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Annie Dunning / Jon Sasaki / Bruce Montcombroux

Annie Dunning

y2k copy

bruce montcombroux

JUN. 26 – AUG. 7

Air Time is a musical collaboration with pigeons that celebrates urban ecology, the overlooked and the potential of the everyday. It includes a video, soundtrack, sculptures, photos and a poster. Annie Dunning employs a playful approach to nature and mystery. Empathy for the little guy, the overlooked and unconsidered leads Dunning to deal with mostly common items as subject matter. With an aesthetic that is influenced by craft and DIY style, Dunning explores what greater possibilities these objects might hold if released from their expected roles. She is interested in conflating the natural and human worlds. Her work focuses on rediscovering the potential of ordinary or common things, or viewing them from a slightly off-center, humorous perspective. Annie Dunning received her MFA from the University of Guelph in 2007. Her work has been presented in recent solo exhibitions at YYZ (Toronto) and The MacDonald Stewart Art Centre (Guelph) and in group exhibitions at the Georg Kolbe Museum (Berlin) and Art Metropole (Toronto).

Read the exhibition essay by Sally McKay.

On Purpose celebrates noble intentions, aspirations, and determination, while simultaneously conjuring up a bleak flipside of failure and purposelessness. Working in the vein of “romantic conceptualism,” Jon Sasaki utilizes primarily performance-for-video, objects, installations and interventions in work that mixes humor and pathos, often with gently antagonistic results. His practice often suggests a near-inescapable cycle of trial and failure. However, though the work may be cynical on the surface, it invariably asserts a fervent, unabashed optimism lying just below. Jon’s work has been presented in recent solo exhibitions at the Doris McCarthy Gallery, (UTSC) and Jessica Bradley Art + Projects (Toronto). He has participated in group exhibitions at VOX (Montreal), the Justina M. Barnicke Gallery (University of Toronto), the Owens Art Gallery (Mount Allison University, Sackville, NB) as well as the 2006 and 2008 editions of Toronto’s Nuit Blanche. Upcoming solo exhibitions will be presented at 126 (Galway, Ireland) and the Kitchener Waterloo art Gallery. Jon was an active member of the Instant Coffee art collective between 2002 and 2007. He lives and works in Toronto.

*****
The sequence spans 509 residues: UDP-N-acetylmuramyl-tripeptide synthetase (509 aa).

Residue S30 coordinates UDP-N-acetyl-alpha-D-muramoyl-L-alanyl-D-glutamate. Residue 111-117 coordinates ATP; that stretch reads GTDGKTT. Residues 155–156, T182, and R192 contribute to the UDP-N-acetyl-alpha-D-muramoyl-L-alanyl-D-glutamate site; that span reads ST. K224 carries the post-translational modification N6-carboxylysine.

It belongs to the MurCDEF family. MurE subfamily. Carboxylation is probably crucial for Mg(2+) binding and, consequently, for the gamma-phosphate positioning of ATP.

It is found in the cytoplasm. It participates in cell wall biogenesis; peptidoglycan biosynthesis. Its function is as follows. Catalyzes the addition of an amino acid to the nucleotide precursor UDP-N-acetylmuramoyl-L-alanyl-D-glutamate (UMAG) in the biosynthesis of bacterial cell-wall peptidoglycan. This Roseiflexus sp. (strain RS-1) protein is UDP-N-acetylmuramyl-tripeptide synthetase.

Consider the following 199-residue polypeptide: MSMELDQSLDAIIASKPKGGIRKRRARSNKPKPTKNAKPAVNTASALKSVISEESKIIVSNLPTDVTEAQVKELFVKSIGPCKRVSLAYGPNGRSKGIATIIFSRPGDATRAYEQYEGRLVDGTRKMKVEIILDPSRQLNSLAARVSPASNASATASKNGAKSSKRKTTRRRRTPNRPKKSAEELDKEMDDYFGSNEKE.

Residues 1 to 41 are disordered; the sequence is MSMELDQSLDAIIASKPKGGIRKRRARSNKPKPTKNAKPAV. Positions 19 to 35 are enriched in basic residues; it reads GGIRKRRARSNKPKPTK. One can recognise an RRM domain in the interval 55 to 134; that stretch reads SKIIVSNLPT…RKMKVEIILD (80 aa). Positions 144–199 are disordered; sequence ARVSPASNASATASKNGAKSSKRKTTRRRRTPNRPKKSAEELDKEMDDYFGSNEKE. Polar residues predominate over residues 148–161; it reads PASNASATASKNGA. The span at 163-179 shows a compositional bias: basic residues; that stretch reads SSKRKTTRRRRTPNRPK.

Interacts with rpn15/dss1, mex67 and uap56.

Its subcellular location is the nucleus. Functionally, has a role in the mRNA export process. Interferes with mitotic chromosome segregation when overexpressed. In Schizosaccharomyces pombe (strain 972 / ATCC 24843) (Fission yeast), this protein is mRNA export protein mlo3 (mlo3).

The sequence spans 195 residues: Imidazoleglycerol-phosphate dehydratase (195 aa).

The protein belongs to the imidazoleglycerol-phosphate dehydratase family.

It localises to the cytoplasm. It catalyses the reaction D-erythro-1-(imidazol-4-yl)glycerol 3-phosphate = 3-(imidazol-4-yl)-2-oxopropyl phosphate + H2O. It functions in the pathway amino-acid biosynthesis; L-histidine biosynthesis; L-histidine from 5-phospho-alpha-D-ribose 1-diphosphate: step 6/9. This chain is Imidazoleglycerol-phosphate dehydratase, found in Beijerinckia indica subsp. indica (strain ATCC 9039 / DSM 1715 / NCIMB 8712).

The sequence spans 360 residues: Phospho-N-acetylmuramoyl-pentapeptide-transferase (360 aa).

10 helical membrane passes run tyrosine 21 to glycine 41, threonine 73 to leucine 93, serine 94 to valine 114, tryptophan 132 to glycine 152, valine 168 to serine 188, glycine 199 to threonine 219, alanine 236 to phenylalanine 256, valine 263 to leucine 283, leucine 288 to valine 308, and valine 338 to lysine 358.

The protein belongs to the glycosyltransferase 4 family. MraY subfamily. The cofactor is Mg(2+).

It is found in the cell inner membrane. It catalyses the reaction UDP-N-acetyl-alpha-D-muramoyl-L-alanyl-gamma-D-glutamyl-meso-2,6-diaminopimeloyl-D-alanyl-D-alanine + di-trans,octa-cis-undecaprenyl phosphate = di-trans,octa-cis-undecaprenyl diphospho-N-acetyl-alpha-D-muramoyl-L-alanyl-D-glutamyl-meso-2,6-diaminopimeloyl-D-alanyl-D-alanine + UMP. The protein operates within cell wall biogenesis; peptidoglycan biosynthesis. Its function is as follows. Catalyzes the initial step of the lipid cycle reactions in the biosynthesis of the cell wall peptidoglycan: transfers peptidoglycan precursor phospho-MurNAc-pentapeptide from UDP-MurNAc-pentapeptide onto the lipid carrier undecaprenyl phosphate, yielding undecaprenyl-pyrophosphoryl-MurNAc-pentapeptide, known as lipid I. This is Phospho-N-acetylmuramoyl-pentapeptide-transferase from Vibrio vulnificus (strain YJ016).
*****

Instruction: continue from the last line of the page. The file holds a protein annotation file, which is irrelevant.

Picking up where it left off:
Read the exhibition essay by Catherine Dean.

Palanquin Park is about a searching for a place called home, while inventing maps that explore beyond geography to the possible intersection of place and belonging. Bruce Montcombroux explores invention, fabrication, bricolage, and makeshift structures. He is influenced by personal experiences of immigration, residing in isolated communities in Northern Canada, frequent moves, and many summers spent living in a tent trailer in various national parks. Questions about place and belonging, inoperative communities, and displaced populations form a subtext in his work. Bruce Montcombroux is a practicing artist, exhibits nationally and currently lives and works in Saskatoon, Saskatchewan, where he graduated with an MFA from the University of Saskatchewan in 2007, and now teaches sculpture and extended media as a sessional instructor with the Department of Art and Art History.

Read the exhibition essay by Cliff Eyland.